Novartis has its U.S. generics sale. After shopping pieces of its troubled Sandoz business for months, the Swiss drugmaker has unloaded a big chunk—including some easy-to-copy generics and several manufacturing plants—for $1 billion to India-based Aurobindo Pharma.
While the deal relieves Novartis of a troubled franchise, it boosts Aurobindo to become the second-largest generics player by prescriptions in the U.S.
Novartis said on Thursday it is selling about 300 products and several development projects in its Sandoz U.S. generic oral solids and dermatology business to Aurobindo for $900 million upfront and up to $100 million in performance payments.
Combined, these products sold about $600 million in the first half of 2018, said Novartis, and Aurobindo estimated the drugs could turn up $900 million in sales for the first 12 months after the deal closes.
As part of the deal, Aurobindo also gets Sandoz’s dermatology development center, as well as manufacturing facilities in Wilson, North Carolina, and Hicksville and Melville, New York, which Aurobindo said are “highly complementary” to its existing production footprint. About 750 employees from those plants and dermatology sales reps will come aboard Aurobindo.
Novartis first floated the idea of selling the U.S. generics business late last year under then-outgoing CEO Joe Jimenez, as the unit—as did the entire generics industry—faced unrelenting pricing pressure in the U.S. That trend has only continued; for the first half of 2018, Sandoz’s sales in the U.S. were $1.4 billion, down 17% at constant exchange rates, “mainly due to continued industrywide pricing pressure,” the company said in its second-quarter report.
Many drugmakers, including China’s Fosun Pharma, and several frequent generics private equity buyers had reportedly circled the franchise, with the deal sized at $1.6 billion or $2 billion, far greater than the $1 billion reported today.
The transaction is part of Novartis’ effort to focus Sandoz’s U.S. operations on higher-margin assets like biosimilars and complex generics, which would include injectables, respiratory drugs and eye therapies. It is also keeping its generics portfolios in European and emerging markets, where business is growing.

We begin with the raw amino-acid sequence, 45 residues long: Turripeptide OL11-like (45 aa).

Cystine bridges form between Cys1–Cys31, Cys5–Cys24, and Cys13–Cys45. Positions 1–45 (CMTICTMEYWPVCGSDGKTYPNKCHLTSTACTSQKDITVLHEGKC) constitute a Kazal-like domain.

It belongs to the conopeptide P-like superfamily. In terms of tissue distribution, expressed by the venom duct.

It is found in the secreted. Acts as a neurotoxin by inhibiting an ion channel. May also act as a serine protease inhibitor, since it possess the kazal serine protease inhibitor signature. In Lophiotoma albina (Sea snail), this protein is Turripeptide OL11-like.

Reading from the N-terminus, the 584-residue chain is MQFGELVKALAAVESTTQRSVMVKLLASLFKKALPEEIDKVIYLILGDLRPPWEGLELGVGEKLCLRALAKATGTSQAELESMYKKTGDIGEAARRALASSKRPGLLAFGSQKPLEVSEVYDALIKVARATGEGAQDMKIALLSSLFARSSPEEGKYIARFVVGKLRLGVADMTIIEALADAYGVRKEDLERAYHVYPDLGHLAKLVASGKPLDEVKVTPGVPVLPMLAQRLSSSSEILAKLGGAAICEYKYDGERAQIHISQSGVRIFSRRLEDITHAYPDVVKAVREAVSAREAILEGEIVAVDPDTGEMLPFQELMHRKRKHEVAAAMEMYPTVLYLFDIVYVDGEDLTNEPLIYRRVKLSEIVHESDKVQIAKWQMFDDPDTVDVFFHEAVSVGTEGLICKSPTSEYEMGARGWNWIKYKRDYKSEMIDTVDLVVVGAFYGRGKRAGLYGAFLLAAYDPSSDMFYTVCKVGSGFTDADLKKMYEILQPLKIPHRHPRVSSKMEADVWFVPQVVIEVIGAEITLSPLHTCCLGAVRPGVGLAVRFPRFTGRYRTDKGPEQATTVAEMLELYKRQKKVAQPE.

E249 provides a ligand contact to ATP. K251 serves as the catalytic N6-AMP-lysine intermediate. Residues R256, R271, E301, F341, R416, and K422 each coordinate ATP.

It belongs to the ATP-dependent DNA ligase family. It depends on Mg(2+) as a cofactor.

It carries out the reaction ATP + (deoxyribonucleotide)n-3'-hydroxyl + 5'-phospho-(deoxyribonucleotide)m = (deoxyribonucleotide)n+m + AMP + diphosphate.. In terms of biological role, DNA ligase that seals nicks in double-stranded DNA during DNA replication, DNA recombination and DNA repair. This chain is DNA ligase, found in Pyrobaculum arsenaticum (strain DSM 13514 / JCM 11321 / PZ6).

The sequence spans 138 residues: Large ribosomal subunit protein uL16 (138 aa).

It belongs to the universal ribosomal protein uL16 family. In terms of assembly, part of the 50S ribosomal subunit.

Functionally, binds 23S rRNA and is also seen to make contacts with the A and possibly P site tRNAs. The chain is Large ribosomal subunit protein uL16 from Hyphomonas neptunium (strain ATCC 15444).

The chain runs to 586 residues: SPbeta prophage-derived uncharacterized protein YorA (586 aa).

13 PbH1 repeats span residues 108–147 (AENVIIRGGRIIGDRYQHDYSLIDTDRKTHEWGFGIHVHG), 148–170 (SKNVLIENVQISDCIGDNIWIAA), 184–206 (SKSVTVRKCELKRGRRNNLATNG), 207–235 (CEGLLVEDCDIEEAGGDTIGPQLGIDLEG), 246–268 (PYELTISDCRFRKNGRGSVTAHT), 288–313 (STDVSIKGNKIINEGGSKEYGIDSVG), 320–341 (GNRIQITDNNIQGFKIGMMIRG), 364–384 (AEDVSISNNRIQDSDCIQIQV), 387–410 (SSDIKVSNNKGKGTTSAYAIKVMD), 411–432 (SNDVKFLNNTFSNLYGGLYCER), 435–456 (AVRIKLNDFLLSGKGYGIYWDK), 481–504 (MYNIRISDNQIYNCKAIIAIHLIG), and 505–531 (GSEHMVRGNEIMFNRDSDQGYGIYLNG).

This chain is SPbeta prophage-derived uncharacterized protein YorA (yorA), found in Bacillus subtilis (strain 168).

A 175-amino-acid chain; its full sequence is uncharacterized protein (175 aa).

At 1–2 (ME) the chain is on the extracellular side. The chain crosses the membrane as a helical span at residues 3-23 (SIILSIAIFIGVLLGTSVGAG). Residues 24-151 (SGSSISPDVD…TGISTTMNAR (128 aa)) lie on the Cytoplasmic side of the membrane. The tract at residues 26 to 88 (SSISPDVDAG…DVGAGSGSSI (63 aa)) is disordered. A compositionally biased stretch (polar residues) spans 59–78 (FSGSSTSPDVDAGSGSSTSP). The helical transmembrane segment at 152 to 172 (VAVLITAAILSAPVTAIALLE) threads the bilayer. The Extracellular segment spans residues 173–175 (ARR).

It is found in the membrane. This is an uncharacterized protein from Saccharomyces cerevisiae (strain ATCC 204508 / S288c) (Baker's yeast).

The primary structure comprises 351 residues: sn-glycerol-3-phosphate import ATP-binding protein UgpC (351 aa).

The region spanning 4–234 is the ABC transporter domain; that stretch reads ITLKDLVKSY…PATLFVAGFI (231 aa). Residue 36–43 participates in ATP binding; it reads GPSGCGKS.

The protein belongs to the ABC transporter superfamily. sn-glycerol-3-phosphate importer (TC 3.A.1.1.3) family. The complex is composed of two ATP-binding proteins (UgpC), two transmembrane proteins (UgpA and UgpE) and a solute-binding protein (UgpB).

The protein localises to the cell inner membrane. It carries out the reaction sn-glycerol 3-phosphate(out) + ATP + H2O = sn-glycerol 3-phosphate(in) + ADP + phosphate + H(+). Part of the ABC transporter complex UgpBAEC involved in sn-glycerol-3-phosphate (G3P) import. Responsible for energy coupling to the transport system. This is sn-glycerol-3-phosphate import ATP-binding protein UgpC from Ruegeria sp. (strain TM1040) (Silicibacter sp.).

The sale also represents the latest in a series of portfolio revamps under new CEO Vas Narasimhan. Novartis said in late June that it would spin off another struggling unit, Alcon, in the first half of 2019. That followed its decision to sell off its share of a consumer health joint venture with GlaxoSmithKline for $13 billion. It's also selling off smaller pieces of business: On Thursday, Mylan said it snapped up global rights to Novartis' cystic fibrosis products for about $463 million, and Novartis recently cast off a manufacturing facility in Canada to CDMO Avara Pharmaceutical Services.
On the flip side, Novartis’ poison could be Aurobindo’s meat. The deal is the largest outbound buyout by an Indian pharma company, noted Jefferies, which acted as the sole financial adviser to Aurobindo.
“Overall the transaction will position Aurobindo as the second-largest dermatology player and the second-largest generics company in the U.S. by prescriptions,” said N. Govindarajan, managing director of Aurobindo, in a statement (PDF). The buy is also in line with Aurobindo's goal of expanding its global business and enhancing its product offerings, said the Indian company.
While the Sandoz U.S. business has suffered from weaker sales, Aurobindo’s U.S. portfolio witnessed year-over-year growth of 18% for the 2017-18 fiscal year ended in March.
“Aurobindo, with its cost competitiveness and vertically integrated infrastructure, is emerging as a key consolidator in the generics space while others look to rationalize their portfolios,” said Jefferies.